Lack of state funds places more emphasis on scholarship funding

In the 2007-08 year, tuition fees and other support made up 36 percent of University funding, while state support made up 64 percent. The 2012-13 year tuition fees and other support totals 69 percent with state support at 31 percent, according to the SF State Office of Budget Administration and Operations.

In an economic climate where tuition fees support the University more than the state of California does, scholarships have become even more pertinent. While more scholarship money is being awarded to students than in previous years, fewer financial opportunities are now offered at SF State.

The University processed more money for scholarships in 2011-12 than 2008-09. A total of $3.4 million was awarded in 2011-12, as compared to $2.9 million during 2008-09, according to SF State budget books.

“I think that people should be able to obtain a higher education easily,” political science major Molly Linares said. “The tuition fees are too high and the state should be supporting the school more actively.”

The number of students applying and winning scholarships has decreased by 9 percent since 2008-09, despite the increasing amount given per scholarship. According to University spokeswoman Ellen Griffin, about 2,021 people were awarded scholarships in the 2008-09 year. In the 2011-12 year, it was down to 1,839 people.

In 2008 the amount of money awarded to the University by the state began to shrink, causing administrators to look for alternative sources of revenue. In the 2007-08 year, tuition fees and other support made up 36 percent of University funding, while state support made up 64 percent. The 2012-13 year tuition fees and other support totals 69 percent with state support at 31 percent, according to the SF State Office of Budget Administration and Operations.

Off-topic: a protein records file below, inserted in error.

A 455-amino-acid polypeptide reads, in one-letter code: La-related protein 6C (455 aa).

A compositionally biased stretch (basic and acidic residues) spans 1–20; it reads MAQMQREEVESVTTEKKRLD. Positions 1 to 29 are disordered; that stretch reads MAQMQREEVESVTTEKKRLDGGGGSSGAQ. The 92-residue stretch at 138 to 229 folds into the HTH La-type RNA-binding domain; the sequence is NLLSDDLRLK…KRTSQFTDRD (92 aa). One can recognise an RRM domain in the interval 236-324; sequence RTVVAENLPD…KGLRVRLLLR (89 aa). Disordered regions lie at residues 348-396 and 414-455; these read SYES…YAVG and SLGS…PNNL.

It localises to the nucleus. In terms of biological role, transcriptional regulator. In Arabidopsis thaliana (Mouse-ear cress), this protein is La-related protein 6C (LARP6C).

To make up the gap in funding, many look toward scholarships. Currently, 70 recipients receive funding through the U.S. Presidential Scholars Program, which covers all in-state registration fees for eight semesters and offers a chance to register early for classes.

But incoming students will not have the chance to benefit from the program. The program has not admitted any new applicants since Fall 2011 due to a lack of funding, according to Gail Evans, administrator of the program and dean of undergraduate studies.

“We have admitted 20 scholars every year. However, we did not admit any this year due to fiscal restraints,” Evans said.

The Presidential Scholars Program is not the only University scholarship program that has suffered a decrease in funding.

According to Kirill Chernomaz, assistant professor in economics at SF State, the department has had to skip giving out some scholarships over the past few years. This year, the department was able to give out three scholarships — the George Feliz Scholarship, the Don Scoble Scholarship and Ramona K. First Scholarship.

“Like many departments, there isn’t as much funding coming in,” Chernomaz said. “A couple years ago we couldn’t give out scholarships due to that.”

Chernomaz thinks the higher volume of cash awarded during 2011-12 might be linked to a slight improvement in the economy, as compared to 2008-09.

“Some of the scholarships come out of an endowment, and the places that give away the money generate the money that could be used for that,” Chernomaz said. “(The 2008-09) year was a bad year for the economy, so that could explain why there was less money given away for scholarships.”

According to Paul Atwater, presidential scholar and film major at SF State, scholarships are a way for students to gain access to what they deserve — an education.

“I think in principle, scholarships are meant to help students get the opportunities they deserve,” Atwater said. “In fact, these days they seem all but required for most students, what with the tuition costs of higher education.”

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